Repetitive Motion Injury and Upper Extremity Musculoskeletal Disorders – Interpreters are at Risk
by: Melanie Frye EIPA 4.1 - NIR Interpreter Coordinator
Repetitive Motion Injury/Upper Extremity Musculoskeletal Disorders were first identified as a problem 25 years ago. According to an online medical dictionary, Repetitive Motion Injury can be defined as “Cumulative trauma disorder (Occupational medicine) A work-related illness–e.g., carpal tunnel syndrome caused by overuse of a particular musculoskeletal group to perform a task repeated hundreds to thousands of times/day; it is the fastest growing health problem in the US; it affects textile industry workers, meat-packers, keyboard operators, etc”.
Many interpreters face pain, tendonitis, nerve entrapment disorders, and overuse syndrome which can all be identified as Repetitive Motion Injuries. These produce themselves because interpreters face “Biomechanical Risk Factors”. A study referenced in the Journal of Interpretation (JOI) Volume 25 Issue 1 conducted by Marras and Shoenmarklin in 1993 indicates that people should not exceed 13,000 wrist movements in an eight hour work day. Interpreters are estimated to have 13,600 in 50 minutes. Interpreters also cannot control the speed at which they must work because it is governed by the cadence of the speaker. Interpreters are often forced into awkward postures. Another study referenced in the JOI is that of Drury on the Classification of Upper Extremity Injury Risk from 1987 indicates that levels of injury risk are “severe” and “moderate/severe …for work activity that requires [such high levels] of wrist deviation”. It was also noted that higher cognitive demands in the interpreting process leads higher physical demands. Even small differences in wrist position, flexion, range of motion, wrist velocity, and wrist acceleration can have major impacts.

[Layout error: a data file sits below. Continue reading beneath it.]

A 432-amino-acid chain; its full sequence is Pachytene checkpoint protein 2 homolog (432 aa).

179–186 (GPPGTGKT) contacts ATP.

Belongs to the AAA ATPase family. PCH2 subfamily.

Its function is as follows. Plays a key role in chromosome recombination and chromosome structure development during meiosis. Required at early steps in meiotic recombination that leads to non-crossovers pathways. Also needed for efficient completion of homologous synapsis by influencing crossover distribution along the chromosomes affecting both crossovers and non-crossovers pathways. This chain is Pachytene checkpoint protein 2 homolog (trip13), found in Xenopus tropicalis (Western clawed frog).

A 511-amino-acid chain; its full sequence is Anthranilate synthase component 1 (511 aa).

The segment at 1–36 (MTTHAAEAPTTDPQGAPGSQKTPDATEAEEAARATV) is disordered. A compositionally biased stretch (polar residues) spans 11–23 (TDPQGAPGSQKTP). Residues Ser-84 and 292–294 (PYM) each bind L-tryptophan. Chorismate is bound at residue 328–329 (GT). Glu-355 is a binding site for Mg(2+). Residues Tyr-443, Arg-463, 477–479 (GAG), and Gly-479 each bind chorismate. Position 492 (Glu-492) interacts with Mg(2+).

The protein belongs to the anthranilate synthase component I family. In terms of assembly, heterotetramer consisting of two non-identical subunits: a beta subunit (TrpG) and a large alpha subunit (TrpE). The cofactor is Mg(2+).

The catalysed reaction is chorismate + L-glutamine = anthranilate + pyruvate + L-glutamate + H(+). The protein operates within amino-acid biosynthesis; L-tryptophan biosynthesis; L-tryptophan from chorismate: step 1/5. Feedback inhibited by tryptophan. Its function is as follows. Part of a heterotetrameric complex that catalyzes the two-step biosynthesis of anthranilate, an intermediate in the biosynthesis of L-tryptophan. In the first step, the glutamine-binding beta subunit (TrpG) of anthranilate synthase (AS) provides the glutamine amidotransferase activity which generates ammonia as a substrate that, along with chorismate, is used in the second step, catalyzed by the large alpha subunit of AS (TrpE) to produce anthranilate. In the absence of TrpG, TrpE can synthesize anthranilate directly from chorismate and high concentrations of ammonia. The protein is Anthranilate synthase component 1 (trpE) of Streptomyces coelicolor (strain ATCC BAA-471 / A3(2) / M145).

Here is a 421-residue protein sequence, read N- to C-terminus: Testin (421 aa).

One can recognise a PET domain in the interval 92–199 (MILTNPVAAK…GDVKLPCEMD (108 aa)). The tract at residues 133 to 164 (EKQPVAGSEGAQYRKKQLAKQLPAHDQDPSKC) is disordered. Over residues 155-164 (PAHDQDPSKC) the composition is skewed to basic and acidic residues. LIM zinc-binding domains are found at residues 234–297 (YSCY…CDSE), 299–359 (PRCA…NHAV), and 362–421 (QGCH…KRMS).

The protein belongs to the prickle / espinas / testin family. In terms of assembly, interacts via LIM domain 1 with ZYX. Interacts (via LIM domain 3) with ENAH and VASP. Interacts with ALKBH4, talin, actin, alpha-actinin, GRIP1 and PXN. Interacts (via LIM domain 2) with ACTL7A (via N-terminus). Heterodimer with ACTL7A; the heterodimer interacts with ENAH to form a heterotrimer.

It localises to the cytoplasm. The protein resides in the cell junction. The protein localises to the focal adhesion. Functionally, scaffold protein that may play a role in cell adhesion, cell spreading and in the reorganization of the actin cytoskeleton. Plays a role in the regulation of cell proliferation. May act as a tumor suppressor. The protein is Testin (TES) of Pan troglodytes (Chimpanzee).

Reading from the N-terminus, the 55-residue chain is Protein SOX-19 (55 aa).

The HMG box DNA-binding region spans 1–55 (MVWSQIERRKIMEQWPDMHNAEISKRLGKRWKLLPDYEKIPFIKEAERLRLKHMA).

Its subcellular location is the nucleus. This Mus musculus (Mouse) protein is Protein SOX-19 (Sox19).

Other ideas explored in the JOI include the age of which American Sign Language was learned as well as full time work as an interpreter vs. conversational usage among the Deaf Community. These different studies indicated that there was less repetitive motion injury showing in Children and Siblings of Deaf Adults (CODAs and SODAs respectively). This was often in part to a more flowy, casual way of signing as well as having a lifelong experience with the language to make certain comfort adjustments. There is also something to be said about casual vs. formal usage of American Sign Language, with more articulation being needed in the formal usage, which is why interpreters face more risk for repetitive motion injury than Deaf people who use the language conversationally.
The increase of interpreters experiencing Repetitive Motion Injury is greatly affecting the ability to continue to work. More and more interpreters are leaving the field due to injury and constant pain or are facing surgeries to repair damage from injuries caused by the profession. In an article from Science Daily, Matthew Marshall a researcher on this topic from Rochester Institute of Technology is quoted saying, “… the impact of injury on interpreters and its effect on retention is a major issue in the Deaf Community because any reduction in the interpreter population would have an adverse effect on the full societal participation of deaf and hard of hearing individuals”.
Self Care/Prevention/Medical Treatment:
For self care and prevention WebMD recommends applying ice 2-3 times daily for 20-30 minutes each, warm ups and cool downs prior to beginning activities that induce repetitive motion injury pain, avoiding activities that cause flare ups, range of motion exercises, and splints or bands. If those approaches do not prevent repetitive motion injury, non steroidal anti-inflammatory drugs (aspirin, naproxen, ibuprofen), steroid injections, physical therapy, ultrasound, warm water baths, ice, elevation, and pain creams might all be recommended by a physician, as well as possible surgical options.
This blog has been prepared for general informational purposes only from Nationwide Interpreter Resources – Interpreting agency. It is not intended to provide and should not be relied on for medical advice. Please consult your physician regarding your specific situation.